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The secret about secrets

The secret of a happy marriage remains a secret.
                                                               Henny Youngman

Just the word "secret" has tremendous power. I was reminded of that last week when helping my 7-year-old grandson learn to ride a bike.

I got Miles's attention by telling him "Grandpa's Secret to Riding a Bike." The big secret was that one does not start pedaling until moving and balanced. Miles also learned "Grandpa's Secret to Swimming All the Way Across the Swimming Pool Underwater on Only One Breath" - taking three deep breaths and pushing off hard from the side. And "Grandpa's Secret to Lighting a Fire with Only One Match." - balled up newspaper and dry kindling.

None of "Grandpa's Secrets" are particularly revolutionary - or even that helpful. So why do we tend to pay attention to information when it supposedly a "secret?" Judging by the number of books on Amazon with "secret" in their titles (193,000+), movies (15,600+), songs (10, 200+) and innumerable blog posts, I am not the first person to figure out that the very word "secret" has the power to get one's attention. 

Knowing a secret, of course, suggests having knowledge that is exclusionary or proprietary. Some of us know it, some of us don't. With the implication of course, that those with this knowledge have some advantage. Secrets give us power, and heaven knows, everyone would like to be more powerful.

I am always skeptical of anything that has "secret" in its name including secrets of success, secret sauce, and Victoria's Secret (What is her secret anyway?) Such secrets are simply common understandings or information dressed up a little bit. But like adding a numbered list to make titles catchier, I am not above sharing a "secret" or two myself.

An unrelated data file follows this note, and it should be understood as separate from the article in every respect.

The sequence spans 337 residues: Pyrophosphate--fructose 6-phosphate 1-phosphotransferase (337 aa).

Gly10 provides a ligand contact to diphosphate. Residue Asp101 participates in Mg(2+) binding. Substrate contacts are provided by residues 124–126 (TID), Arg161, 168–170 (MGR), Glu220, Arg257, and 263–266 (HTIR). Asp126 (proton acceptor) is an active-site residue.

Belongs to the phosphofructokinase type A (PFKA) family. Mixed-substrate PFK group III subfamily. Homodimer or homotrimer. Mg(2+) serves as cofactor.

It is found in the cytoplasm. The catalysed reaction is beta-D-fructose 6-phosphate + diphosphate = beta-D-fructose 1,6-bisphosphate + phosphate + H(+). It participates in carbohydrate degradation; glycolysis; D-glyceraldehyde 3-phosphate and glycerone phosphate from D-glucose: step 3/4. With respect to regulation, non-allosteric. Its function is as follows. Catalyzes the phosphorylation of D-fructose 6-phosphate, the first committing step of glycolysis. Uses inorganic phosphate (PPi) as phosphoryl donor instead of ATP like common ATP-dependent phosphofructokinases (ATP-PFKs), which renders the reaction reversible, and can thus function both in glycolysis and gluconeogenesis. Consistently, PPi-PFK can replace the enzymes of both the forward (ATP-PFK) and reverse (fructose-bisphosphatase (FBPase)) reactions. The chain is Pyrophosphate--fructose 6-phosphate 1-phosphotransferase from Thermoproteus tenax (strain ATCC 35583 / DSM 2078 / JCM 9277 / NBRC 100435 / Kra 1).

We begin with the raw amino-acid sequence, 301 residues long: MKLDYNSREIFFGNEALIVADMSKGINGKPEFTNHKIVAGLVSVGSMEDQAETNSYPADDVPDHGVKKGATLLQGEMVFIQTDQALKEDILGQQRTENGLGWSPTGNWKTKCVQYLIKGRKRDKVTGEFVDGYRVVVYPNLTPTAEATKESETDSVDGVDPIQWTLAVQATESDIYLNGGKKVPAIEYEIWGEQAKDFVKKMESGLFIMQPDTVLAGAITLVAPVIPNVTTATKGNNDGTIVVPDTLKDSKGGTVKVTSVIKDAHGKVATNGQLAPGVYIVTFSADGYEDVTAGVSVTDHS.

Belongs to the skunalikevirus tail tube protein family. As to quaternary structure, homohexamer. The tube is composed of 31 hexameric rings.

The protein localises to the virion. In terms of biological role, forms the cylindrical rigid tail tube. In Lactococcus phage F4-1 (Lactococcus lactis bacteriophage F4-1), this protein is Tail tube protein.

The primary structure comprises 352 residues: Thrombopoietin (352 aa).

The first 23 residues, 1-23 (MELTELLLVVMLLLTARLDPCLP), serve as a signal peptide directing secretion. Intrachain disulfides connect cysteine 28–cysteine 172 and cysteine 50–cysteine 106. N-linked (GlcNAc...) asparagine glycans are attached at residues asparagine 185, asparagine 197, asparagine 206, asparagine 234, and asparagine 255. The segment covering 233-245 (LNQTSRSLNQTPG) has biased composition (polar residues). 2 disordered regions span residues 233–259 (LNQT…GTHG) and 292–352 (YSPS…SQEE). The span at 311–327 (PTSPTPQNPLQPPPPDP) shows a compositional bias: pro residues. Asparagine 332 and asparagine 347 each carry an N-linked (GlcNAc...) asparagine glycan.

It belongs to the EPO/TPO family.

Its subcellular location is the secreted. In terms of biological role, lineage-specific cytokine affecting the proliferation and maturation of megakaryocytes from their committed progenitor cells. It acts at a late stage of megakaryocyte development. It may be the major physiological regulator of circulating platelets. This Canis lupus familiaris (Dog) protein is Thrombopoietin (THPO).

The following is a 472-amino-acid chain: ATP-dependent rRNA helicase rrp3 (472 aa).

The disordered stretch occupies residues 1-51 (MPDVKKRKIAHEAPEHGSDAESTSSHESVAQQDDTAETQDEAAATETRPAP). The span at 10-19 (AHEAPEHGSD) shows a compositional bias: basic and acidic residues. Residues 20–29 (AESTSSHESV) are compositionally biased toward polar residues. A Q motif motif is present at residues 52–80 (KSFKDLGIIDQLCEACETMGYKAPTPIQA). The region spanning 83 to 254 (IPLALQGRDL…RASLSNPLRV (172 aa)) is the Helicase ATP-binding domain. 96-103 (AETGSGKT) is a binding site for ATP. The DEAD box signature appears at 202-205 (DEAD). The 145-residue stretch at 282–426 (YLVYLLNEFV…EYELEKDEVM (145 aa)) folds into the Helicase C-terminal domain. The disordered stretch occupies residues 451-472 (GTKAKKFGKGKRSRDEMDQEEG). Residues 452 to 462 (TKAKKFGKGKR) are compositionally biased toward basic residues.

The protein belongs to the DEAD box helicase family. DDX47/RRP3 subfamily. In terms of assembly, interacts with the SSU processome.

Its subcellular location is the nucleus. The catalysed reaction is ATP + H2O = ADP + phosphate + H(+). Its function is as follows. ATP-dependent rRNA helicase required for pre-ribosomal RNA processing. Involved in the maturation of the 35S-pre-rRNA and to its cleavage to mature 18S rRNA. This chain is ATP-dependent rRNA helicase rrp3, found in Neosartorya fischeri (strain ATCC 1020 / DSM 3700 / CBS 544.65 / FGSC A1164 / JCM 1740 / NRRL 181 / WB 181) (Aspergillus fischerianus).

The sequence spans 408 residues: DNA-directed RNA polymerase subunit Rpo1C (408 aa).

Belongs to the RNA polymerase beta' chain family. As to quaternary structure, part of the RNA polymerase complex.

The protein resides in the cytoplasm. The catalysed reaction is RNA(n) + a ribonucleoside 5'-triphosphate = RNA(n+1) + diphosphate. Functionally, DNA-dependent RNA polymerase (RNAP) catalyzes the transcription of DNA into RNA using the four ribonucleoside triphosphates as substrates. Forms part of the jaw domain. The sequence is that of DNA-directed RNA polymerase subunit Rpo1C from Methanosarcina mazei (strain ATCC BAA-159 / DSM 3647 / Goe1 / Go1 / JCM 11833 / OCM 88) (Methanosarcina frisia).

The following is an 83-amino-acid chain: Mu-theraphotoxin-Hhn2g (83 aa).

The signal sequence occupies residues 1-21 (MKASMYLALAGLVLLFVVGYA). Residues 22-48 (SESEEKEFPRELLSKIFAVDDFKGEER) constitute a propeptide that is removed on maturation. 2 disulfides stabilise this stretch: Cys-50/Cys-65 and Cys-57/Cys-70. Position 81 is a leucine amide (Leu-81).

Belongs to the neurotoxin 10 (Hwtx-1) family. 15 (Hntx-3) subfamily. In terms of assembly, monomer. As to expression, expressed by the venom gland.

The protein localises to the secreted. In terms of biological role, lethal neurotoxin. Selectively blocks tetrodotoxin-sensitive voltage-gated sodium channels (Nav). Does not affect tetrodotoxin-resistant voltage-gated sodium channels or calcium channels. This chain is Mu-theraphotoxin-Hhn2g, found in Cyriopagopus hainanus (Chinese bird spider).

Hey, it worked with Miles!


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Reader Comments (2)

First Happy Birthday, Doug. I have benefitted from your vision; thank you.
I used the secret knowledge often with my students. It is a great way to engage.
Let me share this article from
Forbes these are secrets those whippersnappers have yet to learn.

July 29, 2013 | Unregistered CommenterSally Mays

Thanks so much for the kind words, Sally. At my ripe old age, one worries about being obsolete.

I'm passing the Forbes article along to my son - it was great!


August 2, 2013 | Registered CommenterDoug Johnson

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